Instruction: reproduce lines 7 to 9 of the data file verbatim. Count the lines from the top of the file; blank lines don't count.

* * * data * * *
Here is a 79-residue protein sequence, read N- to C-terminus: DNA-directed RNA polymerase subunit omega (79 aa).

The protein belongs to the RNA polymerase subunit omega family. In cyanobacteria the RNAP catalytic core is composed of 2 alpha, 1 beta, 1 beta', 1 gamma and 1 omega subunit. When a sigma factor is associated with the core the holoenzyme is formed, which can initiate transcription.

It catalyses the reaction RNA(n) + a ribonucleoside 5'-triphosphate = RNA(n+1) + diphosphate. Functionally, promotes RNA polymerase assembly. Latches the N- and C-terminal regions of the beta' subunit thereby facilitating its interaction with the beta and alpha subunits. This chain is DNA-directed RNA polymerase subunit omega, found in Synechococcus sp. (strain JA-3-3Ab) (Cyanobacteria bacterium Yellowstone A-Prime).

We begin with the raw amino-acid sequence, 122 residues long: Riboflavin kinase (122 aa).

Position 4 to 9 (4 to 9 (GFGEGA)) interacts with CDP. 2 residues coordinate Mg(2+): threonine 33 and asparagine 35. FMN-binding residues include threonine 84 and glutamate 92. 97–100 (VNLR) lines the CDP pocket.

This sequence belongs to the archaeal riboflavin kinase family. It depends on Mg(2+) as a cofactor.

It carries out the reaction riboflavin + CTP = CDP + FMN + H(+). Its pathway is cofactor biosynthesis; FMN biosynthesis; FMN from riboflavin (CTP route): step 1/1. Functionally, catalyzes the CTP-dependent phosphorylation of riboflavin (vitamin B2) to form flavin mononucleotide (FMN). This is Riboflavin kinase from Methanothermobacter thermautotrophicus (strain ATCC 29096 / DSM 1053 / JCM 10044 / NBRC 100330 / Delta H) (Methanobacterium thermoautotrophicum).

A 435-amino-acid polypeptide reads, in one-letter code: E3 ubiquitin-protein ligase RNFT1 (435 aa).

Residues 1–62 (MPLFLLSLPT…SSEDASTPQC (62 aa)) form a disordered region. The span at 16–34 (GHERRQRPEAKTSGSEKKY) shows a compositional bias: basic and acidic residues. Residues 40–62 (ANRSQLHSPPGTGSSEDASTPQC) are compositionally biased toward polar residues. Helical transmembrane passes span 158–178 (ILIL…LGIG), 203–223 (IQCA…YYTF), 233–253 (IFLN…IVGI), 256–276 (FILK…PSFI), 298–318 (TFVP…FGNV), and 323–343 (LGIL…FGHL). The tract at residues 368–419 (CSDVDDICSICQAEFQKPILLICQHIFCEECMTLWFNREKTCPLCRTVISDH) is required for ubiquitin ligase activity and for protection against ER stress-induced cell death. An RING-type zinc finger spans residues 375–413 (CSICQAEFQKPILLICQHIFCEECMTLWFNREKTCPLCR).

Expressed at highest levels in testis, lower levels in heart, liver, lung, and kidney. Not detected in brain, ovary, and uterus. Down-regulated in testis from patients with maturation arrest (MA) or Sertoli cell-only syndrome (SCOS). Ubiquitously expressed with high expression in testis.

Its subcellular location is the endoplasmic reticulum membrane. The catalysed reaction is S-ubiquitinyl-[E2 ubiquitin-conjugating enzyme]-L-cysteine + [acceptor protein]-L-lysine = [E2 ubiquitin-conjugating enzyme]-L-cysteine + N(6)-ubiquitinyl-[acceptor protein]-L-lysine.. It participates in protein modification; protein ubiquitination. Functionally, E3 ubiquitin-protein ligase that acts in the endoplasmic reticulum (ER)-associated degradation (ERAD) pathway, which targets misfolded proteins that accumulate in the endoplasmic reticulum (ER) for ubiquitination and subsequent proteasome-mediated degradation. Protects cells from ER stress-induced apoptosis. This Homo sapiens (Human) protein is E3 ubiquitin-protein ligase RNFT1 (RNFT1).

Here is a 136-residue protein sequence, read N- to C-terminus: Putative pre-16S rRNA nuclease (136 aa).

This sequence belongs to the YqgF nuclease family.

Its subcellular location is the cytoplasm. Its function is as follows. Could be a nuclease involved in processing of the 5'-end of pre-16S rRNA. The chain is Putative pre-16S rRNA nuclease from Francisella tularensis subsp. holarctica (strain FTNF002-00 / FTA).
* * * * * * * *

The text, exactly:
It carries out the reaction riboflavin + CTP = CDP + FMN + H(+). Its pathway is cofactor biosynthesis; FMN biosynthesis; FMN from riboflavin (CTP route): step 1/1. Functionally, catalyzes the CTP-dependent phosphorylation of riboflavin (vitamin B2) to form flavin mononucleotide (FMN). This is Riboflavin kinase from Methanothermobacter thermautotrophicus (strain ATCC 29096 / DSM 1053 / JCM 10044 / NBRC 100330 / Delta H) (Methanobacterium thermoautotrophicum).

A 435-amino-acid polypeptide reads, in one-letter code: E3 ubiquitin-protein ligase RNFT1 (435 aa).

Residues 1–62 (MPLFLLSLPT…SSEDASTPQC (62 aa)) form a disordered region. The span at 16–34 (GHERRQRPEAKTSGSEKKY) shows a compositional bias: basic and acidic residues. Residues 40–62 (ANRSQLHSPPGTGSSEDASTPQC) are compositionally biased toward polar residues. Helical transmembrane passes span 158–178 (ILIL…LGIG), 203–223 (IQCA…YYTF), 233–253 (IFLN…IVGI), 256–276 (FILK…PSFI), 298–318 (TFVP…FGNV), and 323–343 (LGIL…FGHL). The tract at residues 368–419 (CSDVDDICSICQAEFQKPILLICQHIFCEECMTLWFNREKTCPLCRTVISDH) is required for ubiquitin ligase activity and for protection against ER stress-induced cell death. An RING-type zinc finger spans residues 375–413 (CSICQAEFQKPILLICQHIFCEECMTLWFNREKTCPLCR).